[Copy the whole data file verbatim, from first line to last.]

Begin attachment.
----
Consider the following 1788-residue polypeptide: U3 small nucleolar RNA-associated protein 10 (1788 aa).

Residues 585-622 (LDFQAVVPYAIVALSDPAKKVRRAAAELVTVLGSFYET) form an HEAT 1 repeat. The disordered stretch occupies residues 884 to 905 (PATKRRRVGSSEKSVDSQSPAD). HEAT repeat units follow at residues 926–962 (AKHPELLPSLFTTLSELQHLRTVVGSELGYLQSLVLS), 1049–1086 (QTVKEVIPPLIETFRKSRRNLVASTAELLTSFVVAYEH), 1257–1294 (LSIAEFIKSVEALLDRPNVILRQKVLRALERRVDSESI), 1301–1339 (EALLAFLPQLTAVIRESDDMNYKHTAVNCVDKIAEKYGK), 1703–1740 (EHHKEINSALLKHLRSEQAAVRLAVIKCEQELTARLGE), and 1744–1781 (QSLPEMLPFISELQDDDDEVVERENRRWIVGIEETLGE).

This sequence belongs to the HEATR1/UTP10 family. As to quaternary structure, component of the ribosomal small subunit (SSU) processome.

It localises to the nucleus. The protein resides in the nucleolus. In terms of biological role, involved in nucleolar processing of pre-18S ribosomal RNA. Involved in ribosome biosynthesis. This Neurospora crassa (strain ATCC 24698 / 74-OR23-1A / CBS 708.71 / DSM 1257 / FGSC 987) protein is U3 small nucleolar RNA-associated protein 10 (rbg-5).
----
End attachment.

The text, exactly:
Consider the following 1788-residue polypeptide: U3 small nucleolar RNA-associated protein 10 (1788 aa).

Residues 585-622 (LDFQAVVPYAIVALSDPAKKVRRAAAELVTVLGSFYET) form an HEAT 1 repeat. The disordered stretch occupies residues 884 to 905 (PATKRRRVGSSEKSVDSQSPAD). HEAT repeat units follow at residues 926–962 (AKHPELLPSLFTTLSELQHLRTVVGSELGYLQSLVLS), 1049–1086 (QTVKEVIPPLIETFRKSRRNLVASTAELLTSFVVAYEH), 1257–1294 (LSIAEFIKSVEALLDRPNVILRQKVLRALERRVDSESI), 1301–1339 (EALLAFLPQLTAVIRESDDMNYKHTAVNCVDKIAEKYGK), 1703–1740 (EHHKEINSALLKHLRSEQAAVRLAVIKCEQELTARLGE), and 1744–1781 (QSLPEMLPFISELQDDDDEVVERENRRWIVGIEETLGE).

This sequence belongs to the HEATR1/UTP10 family. As to quaternary structure, component of the ribosomal small subunit (SSU) processome.

It localises to the nucleus. The protein resides in the nucleolus. In terms of biological role, involved in nucleolar processing of pre-18S ribosomal RNA. Involved in ribosome biosynthesis. This Neurospora crassa (strain ATCC 24698 / 74-OR23-1A / CBS 708.71 / DSM 1257 / FGSC 987) protein is U3 small nucleolar RNA-associated protein 10 (rbg-5).